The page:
Shrewsbury High School performing arts students go to great lengths to stay in tune

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By Melanie Petrucci, Senior Community Reporter

Band students in rehearsal at Shrewsbury High School
Band students in rehearsal at Shrewsbury High School

Shrewsbury – Students in the C-Wing (performing arts corridor) at Shrewsbury High School have gone to great lengths to practice even though there haven’t been any opportunities to perform since the COVID-19 pandemic began in March 2020. 

 

Missing opportunities 

Their situation has been compounded by district and state guidelines established by the state Department of Elementary and Secondary Education (DESE) that have prohibited performing. 

Brian Liporto, SHS band director, shared that in adhering to DESE’s guidance, “any of the activities and the performances and these experiences for the kids that we typically have, have gone by the wayside.”

“All of these activities that the students typically are involved in that allow us to reach out to the community and be involved and give us some visibility have been completely eliminated,” he added.

Even opportunities to perform in parades have been scuttled because the Memorial Day and Spirit of Shrewsbury events last year were cancelled and this coming Memorial Day activities are still uncertain.

 

Coping in class

Francis Crosby plays the oboe at Shrewsbury High School
Francis Crosby plays the oboe at Shrewsbury High School

It wasn’t until last December that the band was able to play indoors and rehearse but not without certain conditions. Students must be spaced ten feet apart; brass, trumpet and trombone players must have covers over their bells to contain as much of the aerosol as possible; woodwind players must have double layer fabric bags to cover their instruments; and musicians must wear special masks to accommodate their mouth pieces (at the expense of the performing arts department).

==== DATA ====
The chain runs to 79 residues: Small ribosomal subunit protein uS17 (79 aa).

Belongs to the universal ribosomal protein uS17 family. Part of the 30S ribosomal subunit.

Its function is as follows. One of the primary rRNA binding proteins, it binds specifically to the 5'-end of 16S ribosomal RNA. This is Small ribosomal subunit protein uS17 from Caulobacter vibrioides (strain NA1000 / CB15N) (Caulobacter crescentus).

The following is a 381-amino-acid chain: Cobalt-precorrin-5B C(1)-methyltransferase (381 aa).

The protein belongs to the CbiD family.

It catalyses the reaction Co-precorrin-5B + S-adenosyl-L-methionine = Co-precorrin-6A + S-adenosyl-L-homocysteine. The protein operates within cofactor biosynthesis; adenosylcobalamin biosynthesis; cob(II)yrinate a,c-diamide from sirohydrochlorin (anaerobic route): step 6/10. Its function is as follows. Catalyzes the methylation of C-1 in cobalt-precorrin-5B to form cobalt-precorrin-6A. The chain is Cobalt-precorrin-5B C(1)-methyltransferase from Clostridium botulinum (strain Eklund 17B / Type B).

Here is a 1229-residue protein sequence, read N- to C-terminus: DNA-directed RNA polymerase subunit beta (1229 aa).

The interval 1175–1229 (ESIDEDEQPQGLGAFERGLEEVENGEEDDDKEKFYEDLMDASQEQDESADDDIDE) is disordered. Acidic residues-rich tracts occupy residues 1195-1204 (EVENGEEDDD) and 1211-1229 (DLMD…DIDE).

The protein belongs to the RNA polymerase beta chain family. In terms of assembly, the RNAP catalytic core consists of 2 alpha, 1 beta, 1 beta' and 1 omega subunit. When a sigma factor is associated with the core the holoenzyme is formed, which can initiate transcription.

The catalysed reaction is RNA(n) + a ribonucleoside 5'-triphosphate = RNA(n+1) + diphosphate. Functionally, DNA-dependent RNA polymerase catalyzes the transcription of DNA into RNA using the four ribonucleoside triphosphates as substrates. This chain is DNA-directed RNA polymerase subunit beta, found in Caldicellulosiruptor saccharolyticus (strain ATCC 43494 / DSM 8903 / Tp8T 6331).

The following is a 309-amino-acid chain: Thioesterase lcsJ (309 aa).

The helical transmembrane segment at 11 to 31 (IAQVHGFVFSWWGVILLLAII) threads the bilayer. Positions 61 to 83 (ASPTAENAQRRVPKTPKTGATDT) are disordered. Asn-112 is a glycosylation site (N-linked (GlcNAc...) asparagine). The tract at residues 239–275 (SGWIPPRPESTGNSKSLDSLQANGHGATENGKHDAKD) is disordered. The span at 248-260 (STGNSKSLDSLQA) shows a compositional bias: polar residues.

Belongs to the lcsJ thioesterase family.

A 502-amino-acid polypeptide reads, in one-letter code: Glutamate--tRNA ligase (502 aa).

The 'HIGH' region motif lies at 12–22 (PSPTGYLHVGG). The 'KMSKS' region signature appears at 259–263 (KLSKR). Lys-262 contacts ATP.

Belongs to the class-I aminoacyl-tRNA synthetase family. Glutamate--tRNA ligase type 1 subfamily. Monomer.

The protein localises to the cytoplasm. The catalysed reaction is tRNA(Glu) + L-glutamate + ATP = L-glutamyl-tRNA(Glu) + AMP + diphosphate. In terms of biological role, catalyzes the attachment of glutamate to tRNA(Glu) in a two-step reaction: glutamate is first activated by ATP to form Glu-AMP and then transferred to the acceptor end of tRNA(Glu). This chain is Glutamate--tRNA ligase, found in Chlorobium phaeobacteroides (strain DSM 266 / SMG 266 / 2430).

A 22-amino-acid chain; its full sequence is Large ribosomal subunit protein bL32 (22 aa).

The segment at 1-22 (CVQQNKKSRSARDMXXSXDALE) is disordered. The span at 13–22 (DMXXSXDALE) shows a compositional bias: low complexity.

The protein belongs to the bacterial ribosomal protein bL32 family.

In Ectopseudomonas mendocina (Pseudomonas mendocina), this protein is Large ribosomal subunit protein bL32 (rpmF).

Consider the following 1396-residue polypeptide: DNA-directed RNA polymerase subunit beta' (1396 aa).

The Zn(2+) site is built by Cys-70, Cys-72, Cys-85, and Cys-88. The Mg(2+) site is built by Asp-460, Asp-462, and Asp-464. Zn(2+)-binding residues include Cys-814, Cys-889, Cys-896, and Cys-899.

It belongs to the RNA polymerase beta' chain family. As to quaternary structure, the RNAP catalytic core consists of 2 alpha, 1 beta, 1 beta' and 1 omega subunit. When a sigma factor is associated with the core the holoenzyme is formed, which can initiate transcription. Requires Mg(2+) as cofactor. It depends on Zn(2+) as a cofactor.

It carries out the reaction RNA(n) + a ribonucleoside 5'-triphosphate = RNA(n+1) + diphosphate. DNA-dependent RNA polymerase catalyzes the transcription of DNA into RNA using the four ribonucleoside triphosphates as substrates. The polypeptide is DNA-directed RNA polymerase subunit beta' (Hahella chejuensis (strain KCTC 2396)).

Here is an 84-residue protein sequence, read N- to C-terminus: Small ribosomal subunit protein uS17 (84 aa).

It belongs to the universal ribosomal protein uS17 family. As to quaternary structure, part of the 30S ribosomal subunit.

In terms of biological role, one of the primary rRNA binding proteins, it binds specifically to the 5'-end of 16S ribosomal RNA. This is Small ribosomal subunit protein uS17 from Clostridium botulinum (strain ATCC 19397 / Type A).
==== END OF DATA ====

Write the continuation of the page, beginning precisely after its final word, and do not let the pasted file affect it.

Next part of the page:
“With the way that we are spread out, each rehearsal and each class only has about 12 kids in it so we haven’t been able to get anything together and perform,” Liporto said.

To compensate, the students in band and orchestra are using software while practicing pieces of music in class and at home that provides feedback to help them understand what they are doing correctly and incorrectly.

 

Impact on learning 

When asked how these measures have impacted the music, Patrick O’Toole, district performing arts director, replied, “Not very well. It makes it very difficult.”

All the typical things that they do in rehearsal as a whole and coordinating the different groups of students from the different student cohorts so that they “can gel” has been difficult.  

Kate Mercadante, orchestra director, agrees. She said that the split cohorts have been extremely challenging. Her students are performing in class and don’t need any bags for their instruments. However, they must adhere to distancing protocols. 

Currently they are recording via video and audio that will be mixed for virtual performances.

O’Toole noted that he has done several virtual performances himself and it isn’t like performing in a group. Rather, the format is a collage of individual rehearsal sessions.

Choral director Michael Lapomardo said, “I’m a super spreader”. 

Or rather, it is his students who are when they sing, so they can only hum in class. His group of students are in the last phase of performers that can come back according to DESE’s guidelines.

O’Toole said that they are waiting for DESE to give them clearance but in the meantime, the department has purchased special singers’ masks so they are ready to go. 

Unfortunately, there will not be a spring musical this year but O’Toole hopes that there will be some virtual performances available later this spring.

 

 

 

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